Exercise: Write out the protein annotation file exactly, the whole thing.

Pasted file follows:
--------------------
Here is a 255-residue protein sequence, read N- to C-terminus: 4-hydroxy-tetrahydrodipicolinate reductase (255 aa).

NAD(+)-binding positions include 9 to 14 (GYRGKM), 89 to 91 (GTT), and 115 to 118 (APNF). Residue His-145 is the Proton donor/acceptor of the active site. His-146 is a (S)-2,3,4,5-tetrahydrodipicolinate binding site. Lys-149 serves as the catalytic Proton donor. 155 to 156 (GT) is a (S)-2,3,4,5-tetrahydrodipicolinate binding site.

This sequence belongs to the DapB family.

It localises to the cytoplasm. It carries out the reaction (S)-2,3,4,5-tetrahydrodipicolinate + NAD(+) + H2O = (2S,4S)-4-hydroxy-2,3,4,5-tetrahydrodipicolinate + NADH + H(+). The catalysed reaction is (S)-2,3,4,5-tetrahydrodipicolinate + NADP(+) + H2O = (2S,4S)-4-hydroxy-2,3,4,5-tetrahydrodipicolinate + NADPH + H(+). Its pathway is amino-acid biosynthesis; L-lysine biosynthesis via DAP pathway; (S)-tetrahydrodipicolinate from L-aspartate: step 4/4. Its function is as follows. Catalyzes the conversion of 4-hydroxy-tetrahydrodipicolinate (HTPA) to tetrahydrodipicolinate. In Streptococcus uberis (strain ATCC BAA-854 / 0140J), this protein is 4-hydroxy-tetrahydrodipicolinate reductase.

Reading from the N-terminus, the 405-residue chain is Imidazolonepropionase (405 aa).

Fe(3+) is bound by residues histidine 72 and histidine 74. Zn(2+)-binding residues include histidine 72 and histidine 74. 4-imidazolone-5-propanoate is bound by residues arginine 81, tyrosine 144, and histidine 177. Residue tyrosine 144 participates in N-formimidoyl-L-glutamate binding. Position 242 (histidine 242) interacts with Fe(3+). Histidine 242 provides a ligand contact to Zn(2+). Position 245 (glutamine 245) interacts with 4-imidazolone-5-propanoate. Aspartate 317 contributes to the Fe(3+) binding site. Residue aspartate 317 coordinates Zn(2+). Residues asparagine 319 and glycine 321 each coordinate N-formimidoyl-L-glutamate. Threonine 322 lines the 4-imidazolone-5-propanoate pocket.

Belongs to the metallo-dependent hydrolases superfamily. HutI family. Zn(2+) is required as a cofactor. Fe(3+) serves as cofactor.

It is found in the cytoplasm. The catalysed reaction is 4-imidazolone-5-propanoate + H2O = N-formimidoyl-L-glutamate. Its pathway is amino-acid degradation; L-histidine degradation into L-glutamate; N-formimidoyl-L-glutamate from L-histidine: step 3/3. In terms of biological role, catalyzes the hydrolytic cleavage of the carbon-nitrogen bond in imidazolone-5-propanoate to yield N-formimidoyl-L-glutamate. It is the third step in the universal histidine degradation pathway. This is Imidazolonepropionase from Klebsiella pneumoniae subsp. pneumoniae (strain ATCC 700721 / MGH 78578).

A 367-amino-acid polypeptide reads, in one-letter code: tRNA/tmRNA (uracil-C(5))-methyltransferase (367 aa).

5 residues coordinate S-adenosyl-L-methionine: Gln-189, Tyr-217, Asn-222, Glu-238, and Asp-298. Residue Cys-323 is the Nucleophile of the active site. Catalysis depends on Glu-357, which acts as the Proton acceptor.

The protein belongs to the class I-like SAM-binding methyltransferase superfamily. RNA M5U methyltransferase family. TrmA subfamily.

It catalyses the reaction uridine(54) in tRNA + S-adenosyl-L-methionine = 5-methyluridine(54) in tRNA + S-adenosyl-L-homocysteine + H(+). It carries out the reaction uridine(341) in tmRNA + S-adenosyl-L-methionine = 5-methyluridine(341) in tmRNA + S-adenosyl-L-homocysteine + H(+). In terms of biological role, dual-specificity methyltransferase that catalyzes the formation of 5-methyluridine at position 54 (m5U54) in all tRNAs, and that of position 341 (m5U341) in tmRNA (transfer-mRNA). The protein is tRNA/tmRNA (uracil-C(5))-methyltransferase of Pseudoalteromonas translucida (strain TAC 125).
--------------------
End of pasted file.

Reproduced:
Here is a 255-residue protein sequence, read N- to C-terminus: 4-hydroxy-tetrahydrodipicolinate reductase (255 aa).

NAD(+)-binding positions include 9 to 14 (GYRGKM), 89 to 91 (GTT), and 115 to 118 (APNF). Residue His-145 is the Proton donor/acceptor of the active site. His-146 is a (S)-2,3,4,5-tetrahydrodipicolinate binding site. Lys-149 serves as the catalytic Proton donor. 155 to 156 (GT) is a (S)-2,3,4,5-tetrahydrodipicolinate binding site.

This sequence belongs to the DapB family.

It localises to the cytoplasm. It carries out the reaction (S)-2,3,4,5-tetrahydrodipicolinate + NAD(+) + H2O = (2S,4S)-4-hydroxy-2,3,4,5-tetrahydrodipicolinate + NADH + H(+). The catalysed reaction is (S)-2,3,4,5-tetrahydrodipicolinate + NADP(+) + H2O = (2S,4S)-4-hydroxy-2,3,4,5-tetrahydrodipicolinate + NADPH + H(+). Its pathway is amino-acid biosynthesis; L-lysine biosynthesis via DAP pathway; (S)-tetrahydrodipicolinate from L-aspartate: step 4/4. Its function is as follows. Catalyzes the conversion of 4-hydroxy-tetrahydrodipicolinate (HTPA) to tetrahydrodipicolinate. In Streptococcus uberis (strain ATCC BAA-854 / 0140J), this protein is 4-hydroxy-tetrahydrodipicolinate reductase.

Reading from the N-terminus, the 405-residue chain is Imidazolonepropionase (405 aa).

Fe(3+) is bound by residues histidine 72 and histidine 74. Zn(2+)-binding residues include histidine 72 and histidine 74. 4-imidazolone-5-propanoate is bound by residues arginine 81, tyrosine 144, and histidine 177. Residue tyrosine 144 participates in N-formimidoyl-L-glutamate binding. Position 242 (histidine 242) interacts with Fe(3+). Histidine 242 provides a ligand contact to Zn(2+). Position 245 (glutamine 245) interacts with 4-imidazolone-5-propanoate. Aspartate 317 contributes to the Fe(3+) binding site. Residue aspartate 317 coordinates Zn(2+). Residues asparagine 319 and glycine 321 each coordinate N-formimidoyl-L-glutamate. Threonine 322 lines the 4-imidazolone-5-propanoate pocket.

Belongs to the metallo-dependent hydrolases superfamily. HutI family. Zn(2+) is required as a cofactor. Fe(3+) serves as cofactor.

It is found in the cytoplasm. The catalysed reaction is 4-imidazolone-5-propanoate + H2O = N-formimidoyl-L-glutamate. Its pathway is amino-acid degradation; L-histidine degradation into L-glutamate; N-formimidoyl-L-glutamate from L-histidine: step 3/3. In terms of biological role, catalyzes the hydrolytic cleavage of the carbon-nitrogen bond in imidazolone-5-propanoate to yield N-formimidoyl-L-glutamate. It is the third step in the universal histidine degradation pathway. This is Imidazolonepropionase from Klebsiella pneumoniae subsp. pneumoniae (strain ATCC 700721 / MGH 78578).

A 367-amino-acid polypeptide reads, in one-letter code: tRNA/tmRNA (uracil-C(5))-methyltransferase (367 aa).

5 residues coordinate S-adenosyl-L-methionine: Gln-189, Tyr-217, Asn-222, Glu-238, and Asp-298. Residue Cys-323 is the Nucleophile of the active site. Catalysis depends on Glu-357, which acts as the Proton acceptor.

The protein belongs to the class I-like SAM-binding methyltransferase superfamily. RNA M5U methyltransferase family. TrmA subfamily.

It catalyses the reaction uridine(54) in tRNA + S-adenosyl-L-methionine = 5-methyluridine(54) in tRNA + S-adenosyl-L-homocysteine + H(+). It carries out the reaction uridine(341) in tmRNA + S-adenosyl-L-methionine = 5-methyluridine(341) in tmRNA + S-adenosyl-L-homocysteine + H(+). In terms of biological role, dual-specificity methyltransferase that catalyzes the formation of 5-methyluridine at position 54 (m5U54) in all tRNAs, and that of position 341 (m5U341) in tmRNA (transfer-mRNA). The protein is tRNA/tmRNA (uracil-C(5))-methyltransferase of Pseudoalteromonas translucida (strain TAC 125).